Catapult

Catapult Catapult publishes books, produces a daily web magazine, offers writing classes, and hosts an open online writing platform. Catapult publishes books, produces a daily web magazine, offers writing classes, and hosts an open online writing community.

From the founders of Electric Literature and Black Balloon Publishing. Catapult is headquartered in New York, NY, with a second office in Portland, OR. Have a question? Shoot us an email at [email protected]

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Operating as usual

"Gorgeously rendered . . . this study of memory and grief features a young woman trying to pull her brother back from th...
03/21/2021
The Best Debut Novels of Spring and Summer 2021

"Gorgeously rendered . . . this study of memory and grief features a young woman trying to pull her brother back from the edge after their mother’s death."

Library Journal picks BROTHER, SISTER, MOTHER, EXPLORER as a Best Debut Novel of Spring & Summer!

LJ’s thrice-yearly list of debut novels showcases premise and promise. Herewith 50 titles to watch for and savor.

“FAKE ACCOUNTS [is] a story that is mostly about the effects of exposure to the Internet on the self. . . . This is a po...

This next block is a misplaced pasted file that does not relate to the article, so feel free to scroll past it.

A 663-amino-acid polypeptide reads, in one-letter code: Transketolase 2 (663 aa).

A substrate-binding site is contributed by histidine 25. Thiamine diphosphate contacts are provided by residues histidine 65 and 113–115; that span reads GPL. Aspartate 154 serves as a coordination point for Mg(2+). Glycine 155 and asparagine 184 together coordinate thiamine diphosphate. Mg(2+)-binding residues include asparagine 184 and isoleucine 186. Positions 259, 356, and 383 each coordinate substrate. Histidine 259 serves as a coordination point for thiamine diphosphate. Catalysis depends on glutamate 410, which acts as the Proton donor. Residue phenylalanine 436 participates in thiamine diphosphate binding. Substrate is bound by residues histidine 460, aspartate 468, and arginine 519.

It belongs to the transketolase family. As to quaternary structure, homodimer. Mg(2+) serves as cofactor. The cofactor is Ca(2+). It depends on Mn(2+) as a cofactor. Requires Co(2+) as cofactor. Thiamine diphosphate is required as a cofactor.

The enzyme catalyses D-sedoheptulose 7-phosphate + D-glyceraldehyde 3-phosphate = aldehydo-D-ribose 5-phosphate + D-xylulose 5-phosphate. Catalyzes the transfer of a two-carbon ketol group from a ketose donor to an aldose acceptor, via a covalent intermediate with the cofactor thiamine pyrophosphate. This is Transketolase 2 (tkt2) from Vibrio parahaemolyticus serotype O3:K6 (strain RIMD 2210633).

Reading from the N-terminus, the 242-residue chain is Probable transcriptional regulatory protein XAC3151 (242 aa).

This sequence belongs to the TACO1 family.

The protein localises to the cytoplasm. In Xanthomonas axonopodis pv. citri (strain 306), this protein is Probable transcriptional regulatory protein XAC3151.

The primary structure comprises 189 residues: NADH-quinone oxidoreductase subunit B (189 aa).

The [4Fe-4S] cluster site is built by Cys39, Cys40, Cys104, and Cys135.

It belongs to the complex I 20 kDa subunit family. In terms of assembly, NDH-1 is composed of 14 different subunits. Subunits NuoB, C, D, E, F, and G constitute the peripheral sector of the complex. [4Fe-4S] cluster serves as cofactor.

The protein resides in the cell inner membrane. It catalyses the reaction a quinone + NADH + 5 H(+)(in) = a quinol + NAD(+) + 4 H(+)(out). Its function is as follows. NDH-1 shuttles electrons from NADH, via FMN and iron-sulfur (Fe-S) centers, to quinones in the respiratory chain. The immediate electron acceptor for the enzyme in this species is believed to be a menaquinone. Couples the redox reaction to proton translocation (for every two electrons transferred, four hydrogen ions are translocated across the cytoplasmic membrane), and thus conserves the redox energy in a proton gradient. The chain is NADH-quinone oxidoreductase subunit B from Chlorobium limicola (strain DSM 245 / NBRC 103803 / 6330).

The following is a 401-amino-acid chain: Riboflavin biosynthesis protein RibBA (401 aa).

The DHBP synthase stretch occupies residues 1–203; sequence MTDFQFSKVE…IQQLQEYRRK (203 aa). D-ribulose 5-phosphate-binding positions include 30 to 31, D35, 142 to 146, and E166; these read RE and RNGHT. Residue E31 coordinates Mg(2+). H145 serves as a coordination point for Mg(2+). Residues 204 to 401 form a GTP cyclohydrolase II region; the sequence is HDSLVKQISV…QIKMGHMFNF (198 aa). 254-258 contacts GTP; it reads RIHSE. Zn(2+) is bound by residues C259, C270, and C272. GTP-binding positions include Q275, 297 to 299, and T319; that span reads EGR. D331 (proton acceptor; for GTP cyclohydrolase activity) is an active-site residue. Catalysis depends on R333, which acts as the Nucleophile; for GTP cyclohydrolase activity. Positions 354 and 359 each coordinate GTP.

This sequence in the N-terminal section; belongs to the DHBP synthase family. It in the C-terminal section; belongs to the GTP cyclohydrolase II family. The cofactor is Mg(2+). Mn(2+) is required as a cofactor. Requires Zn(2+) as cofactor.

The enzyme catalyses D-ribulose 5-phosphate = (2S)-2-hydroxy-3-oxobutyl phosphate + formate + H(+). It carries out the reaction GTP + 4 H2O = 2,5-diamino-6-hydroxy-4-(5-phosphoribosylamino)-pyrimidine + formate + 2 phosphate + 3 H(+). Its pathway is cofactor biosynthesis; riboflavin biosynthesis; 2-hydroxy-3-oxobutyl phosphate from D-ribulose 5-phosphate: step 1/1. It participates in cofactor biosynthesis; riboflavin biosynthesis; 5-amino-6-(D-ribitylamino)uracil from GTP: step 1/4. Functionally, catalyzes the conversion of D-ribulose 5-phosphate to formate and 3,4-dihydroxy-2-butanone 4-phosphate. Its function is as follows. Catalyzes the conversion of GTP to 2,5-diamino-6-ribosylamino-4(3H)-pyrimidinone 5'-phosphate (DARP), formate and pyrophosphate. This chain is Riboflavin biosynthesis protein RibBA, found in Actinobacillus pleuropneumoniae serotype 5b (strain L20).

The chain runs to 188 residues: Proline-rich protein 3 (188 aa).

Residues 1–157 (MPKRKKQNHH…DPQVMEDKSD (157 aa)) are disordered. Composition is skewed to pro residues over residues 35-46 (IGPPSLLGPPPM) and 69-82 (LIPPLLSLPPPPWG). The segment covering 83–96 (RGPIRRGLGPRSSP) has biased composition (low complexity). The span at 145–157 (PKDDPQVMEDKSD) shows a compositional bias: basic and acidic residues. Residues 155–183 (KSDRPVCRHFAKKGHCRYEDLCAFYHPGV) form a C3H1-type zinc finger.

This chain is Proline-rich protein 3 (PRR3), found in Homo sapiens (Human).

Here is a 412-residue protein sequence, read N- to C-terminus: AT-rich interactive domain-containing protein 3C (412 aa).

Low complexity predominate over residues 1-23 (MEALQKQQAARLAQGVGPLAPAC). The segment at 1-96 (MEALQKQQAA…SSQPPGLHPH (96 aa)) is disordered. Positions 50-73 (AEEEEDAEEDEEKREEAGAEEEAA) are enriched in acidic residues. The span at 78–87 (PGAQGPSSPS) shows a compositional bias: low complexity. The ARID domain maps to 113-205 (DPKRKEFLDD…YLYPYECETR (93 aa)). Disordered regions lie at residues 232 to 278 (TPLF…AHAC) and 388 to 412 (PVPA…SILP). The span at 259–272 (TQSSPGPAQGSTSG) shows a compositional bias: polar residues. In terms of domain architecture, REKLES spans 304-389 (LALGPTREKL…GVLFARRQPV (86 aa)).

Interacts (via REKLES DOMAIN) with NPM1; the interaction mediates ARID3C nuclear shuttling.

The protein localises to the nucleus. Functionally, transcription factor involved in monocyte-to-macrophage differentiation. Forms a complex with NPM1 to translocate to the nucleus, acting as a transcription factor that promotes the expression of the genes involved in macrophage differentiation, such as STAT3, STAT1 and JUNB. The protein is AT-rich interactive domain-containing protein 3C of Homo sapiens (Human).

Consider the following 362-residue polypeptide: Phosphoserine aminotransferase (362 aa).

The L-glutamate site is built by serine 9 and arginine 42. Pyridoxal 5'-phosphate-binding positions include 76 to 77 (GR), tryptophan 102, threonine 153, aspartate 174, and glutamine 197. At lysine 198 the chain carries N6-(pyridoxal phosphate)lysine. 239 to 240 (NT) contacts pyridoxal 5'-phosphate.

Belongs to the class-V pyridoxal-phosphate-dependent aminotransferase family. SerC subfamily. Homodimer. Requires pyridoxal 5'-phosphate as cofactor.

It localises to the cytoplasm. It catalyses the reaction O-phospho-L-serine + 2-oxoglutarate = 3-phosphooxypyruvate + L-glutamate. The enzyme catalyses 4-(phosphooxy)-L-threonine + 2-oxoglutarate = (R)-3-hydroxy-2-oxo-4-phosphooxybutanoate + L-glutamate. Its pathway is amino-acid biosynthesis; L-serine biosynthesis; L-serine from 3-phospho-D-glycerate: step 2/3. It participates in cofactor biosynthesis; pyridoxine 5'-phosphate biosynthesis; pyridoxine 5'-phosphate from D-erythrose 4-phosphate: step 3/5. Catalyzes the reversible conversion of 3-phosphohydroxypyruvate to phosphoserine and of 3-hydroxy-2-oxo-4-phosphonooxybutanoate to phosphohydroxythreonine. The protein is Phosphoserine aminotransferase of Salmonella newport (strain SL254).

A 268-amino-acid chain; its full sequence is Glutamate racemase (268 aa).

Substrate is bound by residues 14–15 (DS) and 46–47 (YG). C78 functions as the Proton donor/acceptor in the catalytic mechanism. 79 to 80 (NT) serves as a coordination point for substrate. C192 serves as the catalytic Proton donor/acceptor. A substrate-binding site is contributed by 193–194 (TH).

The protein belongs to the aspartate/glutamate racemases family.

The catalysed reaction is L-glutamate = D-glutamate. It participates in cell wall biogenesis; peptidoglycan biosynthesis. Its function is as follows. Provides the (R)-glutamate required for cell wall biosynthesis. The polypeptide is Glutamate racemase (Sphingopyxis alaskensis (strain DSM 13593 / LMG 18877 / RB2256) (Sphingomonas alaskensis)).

03/21/2021
I, Phone

“FAKE ACCOUNTS [is] a story that is mostly about the effects of exposure to the Internet on the self. . . . This is a portrait of a person made incredibly ill by the Internet. She may be going mad and trying to take us down with her.” —Choire Sicha on Lauren Oyler’s debut novel for the New York Review of Books

Why do I feel so bad all the time is the question asked by so many young people today. In order to sneak a bite-size amount of control and warm feeling

The AU Review calls Jamie Figueroa‘s BROTHER, SISTER, MOTHER, EXPLORER “a truly original debut” and “an absolute must re...
03/20/2021

The AU Review calls Jamie Figueroa‘s BROTHER, SISTER, MOTHER, EXPLORER “a truly original debut” and “an absolute must read” — we couldn’t agree more!

https://buff.ly/3vLayau

"A body for a body is a kind of justice, right?" In this short story by Alysandra Dutton, there are werewolves among the...
03/20/2021